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Tuesday, September 13, 2022

Vermont hires ICWA Coordinator

 Building better relationships with Vermont’s Abenaki tribes

Building better relationships with Vermont’s Abenaki tribes-- that’s what the Vermont...
Building better relationships with Vermont’s Abenaki tribes-- that’s what the Vermont Department for Children and Families is hoping to achieve with the creation of their newest position. - File photo(FILE)
Published: Sep. 4, 2022

MONTPELIER, Vt. (WCAX) - Building better relationships with Vermont’s Abenaki tribes-- that’s what the Vermont Department for Children and Families is hoping to achieve with the creation of their newest position. The role is called the Indian Child Welfare Act coordinator. The title references the federal law that aims to keep Native American children under the care of relatives or tribe members whenever safe and possible. Because Abenaki tribes are recognized by the state but not by the federal government, that federal law doesn’t apply to them.

“Vermont is one of the few states that does not have any federally recognized tribes. But that doesn’t mean that we do not see these families,” said Lindsay Barron, the policy and planning manager for the Department for Children and Families.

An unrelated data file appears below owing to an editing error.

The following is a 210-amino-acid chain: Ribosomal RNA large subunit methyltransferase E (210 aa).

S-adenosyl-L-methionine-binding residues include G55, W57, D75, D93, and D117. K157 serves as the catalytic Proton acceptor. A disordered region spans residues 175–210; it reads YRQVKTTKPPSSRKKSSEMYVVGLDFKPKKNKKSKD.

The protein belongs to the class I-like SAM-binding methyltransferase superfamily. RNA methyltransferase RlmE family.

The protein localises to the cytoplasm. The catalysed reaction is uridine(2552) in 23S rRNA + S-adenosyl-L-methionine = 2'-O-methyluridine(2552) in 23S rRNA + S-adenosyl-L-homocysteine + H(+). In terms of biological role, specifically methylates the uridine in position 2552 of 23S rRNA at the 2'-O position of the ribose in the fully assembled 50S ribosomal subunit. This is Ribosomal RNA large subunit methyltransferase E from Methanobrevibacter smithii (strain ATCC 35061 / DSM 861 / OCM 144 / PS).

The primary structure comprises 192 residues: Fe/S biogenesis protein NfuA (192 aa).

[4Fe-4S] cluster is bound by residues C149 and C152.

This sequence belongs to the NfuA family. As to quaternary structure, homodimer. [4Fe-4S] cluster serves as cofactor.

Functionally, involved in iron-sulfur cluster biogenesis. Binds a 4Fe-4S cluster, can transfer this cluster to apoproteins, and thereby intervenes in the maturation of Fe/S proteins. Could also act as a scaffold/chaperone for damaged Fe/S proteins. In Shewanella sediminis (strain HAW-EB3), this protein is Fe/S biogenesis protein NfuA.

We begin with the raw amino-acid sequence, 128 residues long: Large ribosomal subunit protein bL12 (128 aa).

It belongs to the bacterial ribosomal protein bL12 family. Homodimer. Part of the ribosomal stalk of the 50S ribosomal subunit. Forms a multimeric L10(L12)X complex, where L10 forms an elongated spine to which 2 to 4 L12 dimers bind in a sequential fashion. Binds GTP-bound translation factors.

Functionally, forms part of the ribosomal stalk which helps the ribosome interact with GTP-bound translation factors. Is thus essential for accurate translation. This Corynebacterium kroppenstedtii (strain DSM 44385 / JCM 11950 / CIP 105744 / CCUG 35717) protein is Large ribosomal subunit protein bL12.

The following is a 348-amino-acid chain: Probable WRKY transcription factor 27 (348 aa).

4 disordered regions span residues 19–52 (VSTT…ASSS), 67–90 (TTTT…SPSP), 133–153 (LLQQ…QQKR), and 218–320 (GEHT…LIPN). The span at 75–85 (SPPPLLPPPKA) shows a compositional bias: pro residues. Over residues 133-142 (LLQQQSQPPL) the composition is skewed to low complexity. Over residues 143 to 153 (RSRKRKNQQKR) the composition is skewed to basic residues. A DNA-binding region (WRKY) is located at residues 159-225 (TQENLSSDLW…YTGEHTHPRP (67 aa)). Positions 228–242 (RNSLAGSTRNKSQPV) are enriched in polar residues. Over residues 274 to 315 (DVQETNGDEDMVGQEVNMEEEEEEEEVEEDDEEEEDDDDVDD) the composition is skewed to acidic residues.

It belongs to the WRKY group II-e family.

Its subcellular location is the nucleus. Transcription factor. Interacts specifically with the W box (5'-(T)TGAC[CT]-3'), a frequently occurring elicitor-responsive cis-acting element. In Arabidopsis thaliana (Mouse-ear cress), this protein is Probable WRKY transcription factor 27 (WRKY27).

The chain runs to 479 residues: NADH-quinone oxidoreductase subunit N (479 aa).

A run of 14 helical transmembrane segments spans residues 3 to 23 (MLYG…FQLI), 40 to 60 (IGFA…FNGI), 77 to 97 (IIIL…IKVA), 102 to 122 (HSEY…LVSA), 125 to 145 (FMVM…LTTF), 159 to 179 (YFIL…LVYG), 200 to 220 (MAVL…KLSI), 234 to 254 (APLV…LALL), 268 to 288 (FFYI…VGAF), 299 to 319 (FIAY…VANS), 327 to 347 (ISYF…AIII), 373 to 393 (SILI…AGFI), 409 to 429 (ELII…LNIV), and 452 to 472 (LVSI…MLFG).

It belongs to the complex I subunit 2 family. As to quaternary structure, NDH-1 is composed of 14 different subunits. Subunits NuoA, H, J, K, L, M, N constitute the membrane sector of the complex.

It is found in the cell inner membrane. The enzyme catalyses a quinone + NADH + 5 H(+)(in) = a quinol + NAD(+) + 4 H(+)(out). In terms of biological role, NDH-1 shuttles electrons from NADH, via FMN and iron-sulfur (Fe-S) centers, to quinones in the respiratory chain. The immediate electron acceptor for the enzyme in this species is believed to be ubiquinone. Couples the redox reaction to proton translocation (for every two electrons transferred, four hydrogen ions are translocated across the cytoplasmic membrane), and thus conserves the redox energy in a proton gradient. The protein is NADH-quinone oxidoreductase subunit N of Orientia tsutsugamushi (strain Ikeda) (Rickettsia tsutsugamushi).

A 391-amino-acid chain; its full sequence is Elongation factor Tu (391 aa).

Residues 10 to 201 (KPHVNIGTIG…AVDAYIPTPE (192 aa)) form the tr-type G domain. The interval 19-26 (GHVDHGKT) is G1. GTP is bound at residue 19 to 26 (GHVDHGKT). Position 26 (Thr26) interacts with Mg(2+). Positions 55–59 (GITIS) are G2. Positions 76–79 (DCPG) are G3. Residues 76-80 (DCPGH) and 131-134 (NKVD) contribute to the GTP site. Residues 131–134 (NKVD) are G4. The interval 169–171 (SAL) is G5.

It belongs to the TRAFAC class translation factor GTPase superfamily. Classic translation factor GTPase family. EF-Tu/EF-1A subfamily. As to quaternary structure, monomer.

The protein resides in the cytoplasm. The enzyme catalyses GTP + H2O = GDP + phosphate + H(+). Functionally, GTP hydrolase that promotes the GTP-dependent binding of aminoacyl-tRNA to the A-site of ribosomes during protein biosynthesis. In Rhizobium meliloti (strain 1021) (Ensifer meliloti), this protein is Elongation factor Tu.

When a child could have tribal affiliation or heritage, the coordinator will be responsible for verifying that information with the relevant tribes before a child is placed in another home. Advocates like Jeff Bena,y the director of Indian education for Franklin County public schools, say that placing an emphasis on the child’s culture could be a game changer.

“It breaks your heart when you see some of the stuff and some of the things that these kids go through. And it really is a traumatic experience. If we can reduce that level of trauma, for so many of the kids this would be amazing… If the state of Vermont can finally say that we want to work with you, and we understand that there’s a culture here and we understand that there’s this distinct community, what can we do to support kids? Well, this is going to go a long way,” said Benay.

Currently, a paralegal with the Vermont attorney general’s office conducts these tribal verifications after DCF workers speak with a child’s family member.

“It’s rethinking where it’s sitting within state government. And so, our intention first and foremost of this position is to continue to maintain compliance with an ICWA and all the notification work that we’re already doing that’s already happening. It’s not just about federal compliance, and it’s not just about the law, but it’s about doing what is right and doing what is best practice,” said Barron.

The Department for Children and Families hopes the coordinator will help build collaborative relationships with Vermont’s Abenaki communities, as well as strengthen existing partnerships.

Joanne Crawford, the chief of the Abenaki nation of Missisquoi, says she hopes the same.

“I think this is a great opportunity for there to be more communication and support and for us to work together and make sure that it’s happening in a very sensitive way to all that are involved because this is a very traumatic event for children and it’s traumatic for families. I would love to see us be part of creating policy around this,” said Crawford.

The application for the position has already closed and the person who is hired for the role is expected to begin in October.

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